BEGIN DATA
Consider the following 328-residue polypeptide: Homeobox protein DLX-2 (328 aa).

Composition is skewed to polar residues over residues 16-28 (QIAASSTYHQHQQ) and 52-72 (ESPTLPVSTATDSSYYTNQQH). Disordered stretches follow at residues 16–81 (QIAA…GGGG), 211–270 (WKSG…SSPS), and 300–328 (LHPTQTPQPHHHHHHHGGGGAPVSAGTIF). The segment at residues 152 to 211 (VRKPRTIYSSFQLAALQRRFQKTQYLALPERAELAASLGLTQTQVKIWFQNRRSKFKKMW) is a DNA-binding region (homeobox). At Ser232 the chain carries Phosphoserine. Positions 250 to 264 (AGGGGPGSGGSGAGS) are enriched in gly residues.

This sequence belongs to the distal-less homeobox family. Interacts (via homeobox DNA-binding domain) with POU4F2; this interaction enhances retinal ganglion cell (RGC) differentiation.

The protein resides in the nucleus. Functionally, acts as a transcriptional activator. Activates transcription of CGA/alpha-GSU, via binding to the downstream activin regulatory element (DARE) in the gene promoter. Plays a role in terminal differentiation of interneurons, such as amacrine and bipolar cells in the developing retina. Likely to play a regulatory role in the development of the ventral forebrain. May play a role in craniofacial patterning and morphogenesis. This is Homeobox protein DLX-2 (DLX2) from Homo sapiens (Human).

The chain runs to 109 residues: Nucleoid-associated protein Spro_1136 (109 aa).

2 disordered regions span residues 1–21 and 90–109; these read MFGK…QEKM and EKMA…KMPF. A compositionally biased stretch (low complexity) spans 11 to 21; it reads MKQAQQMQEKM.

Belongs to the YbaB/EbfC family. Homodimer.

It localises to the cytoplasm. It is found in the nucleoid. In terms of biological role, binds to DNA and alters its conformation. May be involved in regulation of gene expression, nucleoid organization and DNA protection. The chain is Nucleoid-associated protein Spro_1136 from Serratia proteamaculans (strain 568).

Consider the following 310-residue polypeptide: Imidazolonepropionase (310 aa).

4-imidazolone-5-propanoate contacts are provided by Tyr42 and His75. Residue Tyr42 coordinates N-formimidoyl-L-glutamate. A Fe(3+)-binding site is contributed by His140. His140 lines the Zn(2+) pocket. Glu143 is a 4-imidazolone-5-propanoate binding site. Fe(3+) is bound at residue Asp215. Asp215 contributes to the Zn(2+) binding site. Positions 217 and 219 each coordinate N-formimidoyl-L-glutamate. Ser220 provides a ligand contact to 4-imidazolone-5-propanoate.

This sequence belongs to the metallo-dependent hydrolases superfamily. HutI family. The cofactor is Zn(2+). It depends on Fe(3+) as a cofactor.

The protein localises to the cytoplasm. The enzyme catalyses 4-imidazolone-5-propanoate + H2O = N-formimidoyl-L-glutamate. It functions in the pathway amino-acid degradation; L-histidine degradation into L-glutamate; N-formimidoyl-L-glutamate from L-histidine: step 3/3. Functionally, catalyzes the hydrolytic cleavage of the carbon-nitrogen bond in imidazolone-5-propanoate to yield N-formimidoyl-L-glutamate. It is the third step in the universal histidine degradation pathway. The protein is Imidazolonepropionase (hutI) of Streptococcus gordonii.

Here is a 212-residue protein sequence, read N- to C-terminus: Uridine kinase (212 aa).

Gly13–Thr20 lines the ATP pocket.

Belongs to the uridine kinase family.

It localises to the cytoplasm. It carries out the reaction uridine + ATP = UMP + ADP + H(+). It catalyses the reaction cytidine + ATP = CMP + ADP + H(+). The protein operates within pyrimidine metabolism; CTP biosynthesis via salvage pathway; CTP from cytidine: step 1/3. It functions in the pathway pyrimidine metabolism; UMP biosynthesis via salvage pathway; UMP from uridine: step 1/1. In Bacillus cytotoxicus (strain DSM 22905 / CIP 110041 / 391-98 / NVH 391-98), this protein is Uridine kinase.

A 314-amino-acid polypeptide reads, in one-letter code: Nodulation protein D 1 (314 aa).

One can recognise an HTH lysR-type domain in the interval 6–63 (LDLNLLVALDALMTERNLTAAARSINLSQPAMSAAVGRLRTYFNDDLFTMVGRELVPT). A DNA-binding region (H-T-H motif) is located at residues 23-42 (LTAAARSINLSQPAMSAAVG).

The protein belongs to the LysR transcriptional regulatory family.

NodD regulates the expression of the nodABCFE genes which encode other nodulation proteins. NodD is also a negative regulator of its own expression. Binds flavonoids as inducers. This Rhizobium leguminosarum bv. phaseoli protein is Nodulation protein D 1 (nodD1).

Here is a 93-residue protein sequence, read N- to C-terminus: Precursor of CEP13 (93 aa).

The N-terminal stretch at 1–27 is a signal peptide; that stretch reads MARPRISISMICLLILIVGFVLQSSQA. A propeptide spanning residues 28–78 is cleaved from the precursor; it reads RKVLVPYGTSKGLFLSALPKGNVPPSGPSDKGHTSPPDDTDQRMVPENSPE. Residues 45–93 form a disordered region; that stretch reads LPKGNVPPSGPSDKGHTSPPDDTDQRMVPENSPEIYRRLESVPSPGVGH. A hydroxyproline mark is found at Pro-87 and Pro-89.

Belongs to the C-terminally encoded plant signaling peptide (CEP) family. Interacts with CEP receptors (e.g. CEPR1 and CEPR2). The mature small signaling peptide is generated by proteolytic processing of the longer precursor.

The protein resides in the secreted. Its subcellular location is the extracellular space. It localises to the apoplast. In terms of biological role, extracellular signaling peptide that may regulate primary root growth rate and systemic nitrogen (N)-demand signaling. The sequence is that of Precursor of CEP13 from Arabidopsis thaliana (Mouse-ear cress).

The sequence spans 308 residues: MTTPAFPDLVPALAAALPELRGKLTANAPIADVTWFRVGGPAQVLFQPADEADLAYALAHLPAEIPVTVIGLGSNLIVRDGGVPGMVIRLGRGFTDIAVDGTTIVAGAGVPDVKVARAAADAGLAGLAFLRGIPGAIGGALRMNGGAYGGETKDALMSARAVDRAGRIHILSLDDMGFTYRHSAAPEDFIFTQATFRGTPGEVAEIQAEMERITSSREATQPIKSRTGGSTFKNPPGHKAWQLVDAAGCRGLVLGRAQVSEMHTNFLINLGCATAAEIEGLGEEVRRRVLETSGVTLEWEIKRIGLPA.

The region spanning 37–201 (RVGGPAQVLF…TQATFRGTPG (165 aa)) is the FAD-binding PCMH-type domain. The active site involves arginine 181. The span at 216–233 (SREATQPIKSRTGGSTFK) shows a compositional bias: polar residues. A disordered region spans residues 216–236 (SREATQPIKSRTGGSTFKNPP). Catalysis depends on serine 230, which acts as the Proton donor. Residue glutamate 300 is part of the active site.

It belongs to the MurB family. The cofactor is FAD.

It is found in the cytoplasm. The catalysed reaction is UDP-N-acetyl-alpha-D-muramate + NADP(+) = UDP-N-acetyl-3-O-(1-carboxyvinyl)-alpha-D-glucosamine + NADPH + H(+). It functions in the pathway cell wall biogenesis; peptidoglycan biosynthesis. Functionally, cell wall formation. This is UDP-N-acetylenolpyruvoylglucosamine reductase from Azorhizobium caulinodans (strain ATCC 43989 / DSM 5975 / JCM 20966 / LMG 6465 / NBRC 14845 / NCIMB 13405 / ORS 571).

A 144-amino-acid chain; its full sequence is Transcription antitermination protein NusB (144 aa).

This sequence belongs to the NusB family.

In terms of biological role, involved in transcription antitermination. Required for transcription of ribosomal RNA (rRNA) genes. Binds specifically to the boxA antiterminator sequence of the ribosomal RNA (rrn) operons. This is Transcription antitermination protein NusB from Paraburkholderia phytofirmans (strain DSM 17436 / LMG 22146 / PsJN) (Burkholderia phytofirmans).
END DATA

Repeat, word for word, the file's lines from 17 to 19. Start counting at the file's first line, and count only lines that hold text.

A 314-amino-acid polypeptide reads, in one-letter code: Nodulation protein D 1 (314 aa).

One can recognise an HTH lysR-type domain in the interval 6–63 (LDLNLLVALDALMTERNLTAAARSINLSQPAMSAAVGRLRTYFNDDLFTMVGRELVPT). A DNA-binding region (H-T-H motif) is located at residues 23-42 (LTAAARSINLSQPAMSAAVG).

The protein belongs to the LysR transcriptional regulatory family.